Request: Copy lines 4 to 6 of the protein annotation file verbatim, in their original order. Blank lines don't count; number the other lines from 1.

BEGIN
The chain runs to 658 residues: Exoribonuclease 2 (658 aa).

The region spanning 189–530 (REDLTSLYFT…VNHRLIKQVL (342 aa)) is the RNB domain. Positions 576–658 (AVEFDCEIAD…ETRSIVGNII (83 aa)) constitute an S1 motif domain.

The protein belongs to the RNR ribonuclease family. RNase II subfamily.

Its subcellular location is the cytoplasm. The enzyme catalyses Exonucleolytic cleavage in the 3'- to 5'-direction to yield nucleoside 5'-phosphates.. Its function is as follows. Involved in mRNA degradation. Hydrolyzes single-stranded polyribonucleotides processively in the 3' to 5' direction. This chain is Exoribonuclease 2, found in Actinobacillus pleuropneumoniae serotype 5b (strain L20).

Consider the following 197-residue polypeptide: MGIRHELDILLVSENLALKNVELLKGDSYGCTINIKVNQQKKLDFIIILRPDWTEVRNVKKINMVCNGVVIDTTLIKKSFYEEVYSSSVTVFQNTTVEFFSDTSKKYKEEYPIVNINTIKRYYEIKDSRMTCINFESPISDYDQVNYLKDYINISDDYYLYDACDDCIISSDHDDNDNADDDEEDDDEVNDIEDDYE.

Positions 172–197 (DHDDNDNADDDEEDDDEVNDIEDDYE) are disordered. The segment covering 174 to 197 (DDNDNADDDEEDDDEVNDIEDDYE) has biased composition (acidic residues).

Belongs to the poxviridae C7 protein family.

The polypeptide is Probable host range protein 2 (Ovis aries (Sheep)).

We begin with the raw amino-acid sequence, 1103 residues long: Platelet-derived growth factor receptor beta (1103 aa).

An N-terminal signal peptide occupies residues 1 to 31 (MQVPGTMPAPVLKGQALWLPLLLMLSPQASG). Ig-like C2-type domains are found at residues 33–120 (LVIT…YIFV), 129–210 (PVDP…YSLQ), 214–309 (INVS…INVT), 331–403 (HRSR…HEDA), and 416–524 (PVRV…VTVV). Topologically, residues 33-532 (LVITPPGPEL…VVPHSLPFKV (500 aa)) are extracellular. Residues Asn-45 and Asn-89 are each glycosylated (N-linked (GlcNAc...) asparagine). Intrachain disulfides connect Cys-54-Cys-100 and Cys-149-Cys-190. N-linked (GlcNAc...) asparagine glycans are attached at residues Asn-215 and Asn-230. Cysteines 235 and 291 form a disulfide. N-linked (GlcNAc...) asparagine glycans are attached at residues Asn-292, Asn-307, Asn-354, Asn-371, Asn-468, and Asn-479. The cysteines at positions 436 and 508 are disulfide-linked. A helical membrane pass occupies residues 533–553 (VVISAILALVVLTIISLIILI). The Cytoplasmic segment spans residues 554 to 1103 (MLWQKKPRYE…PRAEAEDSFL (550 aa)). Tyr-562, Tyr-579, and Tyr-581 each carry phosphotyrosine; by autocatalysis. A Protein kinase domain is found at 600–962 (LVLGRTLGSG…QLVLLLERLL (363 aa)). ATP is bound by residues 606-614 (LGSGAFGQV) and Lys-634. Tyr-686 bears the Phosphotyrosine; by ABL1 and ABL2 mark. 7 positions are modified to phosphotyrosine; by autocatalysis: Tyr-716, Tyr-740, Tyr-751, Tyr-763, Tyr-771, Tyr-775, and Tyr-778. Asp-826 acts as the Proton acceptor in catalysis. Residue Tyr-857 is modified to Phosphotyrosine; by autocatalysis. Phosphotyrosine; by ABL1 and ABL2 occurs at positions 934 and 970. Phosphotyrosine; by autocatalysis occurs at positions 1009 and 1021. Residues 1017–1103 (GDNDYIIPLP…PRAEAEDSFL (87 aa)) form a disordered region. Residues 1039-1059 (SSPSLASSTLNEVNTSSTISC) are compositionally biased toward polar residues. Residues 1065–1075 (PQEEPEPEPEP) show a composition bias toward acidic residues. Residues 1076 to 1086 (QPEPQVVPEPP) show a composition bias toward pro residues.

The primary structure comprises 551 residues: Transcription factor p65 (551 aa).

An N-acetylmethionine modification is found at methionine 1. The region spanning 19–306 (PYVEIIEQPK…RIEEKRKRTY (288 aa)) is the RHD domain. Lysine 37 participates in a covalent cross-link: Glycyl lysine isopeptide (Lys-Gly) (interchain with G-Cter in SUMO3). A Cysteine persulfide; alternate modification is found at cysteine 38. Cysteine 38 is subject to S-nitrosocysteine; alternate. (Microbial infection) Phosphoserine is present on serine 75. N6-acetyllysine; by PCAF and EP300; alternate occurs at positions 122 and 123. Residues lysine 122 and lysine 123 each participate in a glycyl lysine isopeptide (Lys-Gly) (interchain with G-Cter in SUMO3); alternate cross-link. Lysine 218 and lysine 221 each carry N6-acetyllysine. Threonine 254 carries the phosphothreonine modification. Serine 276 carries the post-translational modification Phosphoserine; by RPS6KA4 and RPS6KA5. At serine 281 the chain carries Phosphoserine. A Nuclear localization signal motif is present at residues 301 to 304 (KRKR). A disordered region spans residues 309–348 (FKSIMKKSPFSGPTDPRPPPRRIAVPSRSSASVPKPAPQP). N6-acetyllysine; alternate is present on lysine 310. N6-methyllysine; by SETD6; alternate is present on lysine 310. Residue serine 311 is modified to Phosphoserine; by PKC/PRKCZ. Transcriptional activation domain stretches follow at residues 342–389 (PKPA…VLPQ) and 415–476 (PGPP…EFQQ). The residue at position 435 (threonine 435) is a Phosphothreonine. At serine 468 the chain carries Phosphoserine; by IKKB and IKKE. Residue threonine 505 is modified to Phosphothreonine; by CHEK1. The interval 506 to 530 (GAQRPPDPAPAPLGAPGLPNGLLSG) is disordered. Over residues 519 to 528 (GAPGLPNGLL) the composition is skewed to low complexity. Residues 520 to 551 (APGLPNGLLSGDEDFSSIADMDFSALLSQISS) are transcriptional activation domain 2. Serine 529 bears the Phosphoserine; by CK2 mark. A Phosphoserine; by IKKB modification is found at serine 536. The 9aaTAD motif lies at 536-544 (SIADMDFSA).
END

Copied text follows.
Its subcellular location is the cytoplasm. The enzyme catalyses Exonucleolytic cleavage in the 3'- to 5'-direction to yield nucleoside 5'-phosphates.. Its function is as follows. Involved in mRNA degradation. Hydrolyzes single-stranded polyribonucleotides processively in the 3' to 5' direction. This chain is Exoribonuclease 2, found in Actinobacillus pleuropneumoniae serotype 5b (strain L20).

Consider the following 197-residue polypeptide: MGIRHELDILLVSENLALKNVELLKGDSYGCTINIKVNQQKKLDFIIILRPDWTEVRNVKKINMVCNGVVIDTTLIKKSFYEEVYSSSVTVFQNTTVEFFSDTSKKYKEEYPIVNINTIKRYYEIKDSRMTCINFESPISDYDQVNYLKDYINISDDYYLYDACDDCIISSDHDDNDNADDDEEDDDEVNDIEDDYE.

Positions 172–197 (DHDDNDNADDDEEDDDEVNDIEDDYE) are disordered. The segment covering 174 to 197 (DDNDNADDDEEDDDEVNDIEDDYE) has biased composition (acidic residues).